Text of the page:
Proponents of the movement towards eco-friendly drinking straws often have difficulty finding support within their individual communities. Opponents of the movement often argue that the edible or biodegradable varieties lack the structural stability to allow them to be user-friendly. Others contend that plastic straw bans could be detrimental for people with disabilities.
Metal straws, some might say, can be extremely risky for those living with neurological conditions. Paper straws disintegrate seemingly right before your very eyes. Yet, even the naysayers usually acknowledge the urgent need for a more environmentally-friendly drinking straw.
On July 1, 2018, Seattle, Washington, became the very first city in America to ban the use of plastic straws, stir sticks, and other utensils. Soon thereafter, the McDonald’s restaurant chain joined in the fun. By June of the same year, the fast-food giant announced that over 1300 of its stores in the United Kingdom and Ireland would immediately be transitioning to biodegradable straws. They also announced a new companywide goal: to be 100% free from plastic straws and utensils by the year 2025.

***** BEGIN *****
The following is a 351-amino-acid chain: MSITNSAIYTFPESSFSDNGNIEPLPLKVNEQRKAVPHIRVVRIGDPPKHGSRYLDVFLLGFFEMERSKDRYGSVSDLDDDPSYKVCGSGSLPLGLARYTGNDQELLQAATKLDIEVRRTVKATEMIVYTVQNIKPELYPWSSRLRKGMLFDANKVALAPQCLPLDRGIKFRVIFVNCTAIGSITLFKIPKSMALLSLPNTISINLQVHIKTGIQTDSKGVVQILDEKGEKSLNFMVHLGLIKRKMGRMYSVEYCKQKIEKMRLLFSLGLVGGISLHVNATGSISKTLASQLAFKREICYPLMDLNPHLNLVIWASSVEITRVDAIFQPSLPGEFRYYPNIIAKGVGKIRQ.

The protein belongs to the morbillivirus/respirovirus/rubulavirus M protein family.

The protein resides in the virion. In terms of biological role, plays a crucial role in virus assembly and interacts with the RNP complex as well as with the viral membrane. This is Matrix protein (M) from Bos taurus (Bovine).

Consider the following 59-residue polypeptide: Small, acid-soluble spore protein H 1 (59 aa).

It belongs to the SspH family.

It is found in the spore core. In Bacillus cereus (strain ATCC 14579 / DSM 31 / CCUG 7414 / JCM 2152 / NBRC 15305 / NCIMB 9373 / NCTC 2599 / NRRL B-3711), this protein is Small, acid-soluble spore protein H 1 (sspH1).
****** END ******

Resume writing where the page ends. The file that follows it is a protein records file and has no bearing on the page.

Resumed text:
Starbucks also jumped on the eco-friendly bandwagon. In July of 2018, the coffee house franchise announced its global commitment to ban the use of plastic straws by 2020 with additional plans to also ban those toxic plastic lids.
And in April of 2018, the Chicago White Sox became the first Major League Baseball team to stop serving non-recyclable drinking straws with its beverages sold at home games. Other major businesses that are either banning plastic straws or offering a secondary biodegradable option include the following restaurants, hotels, and establishments.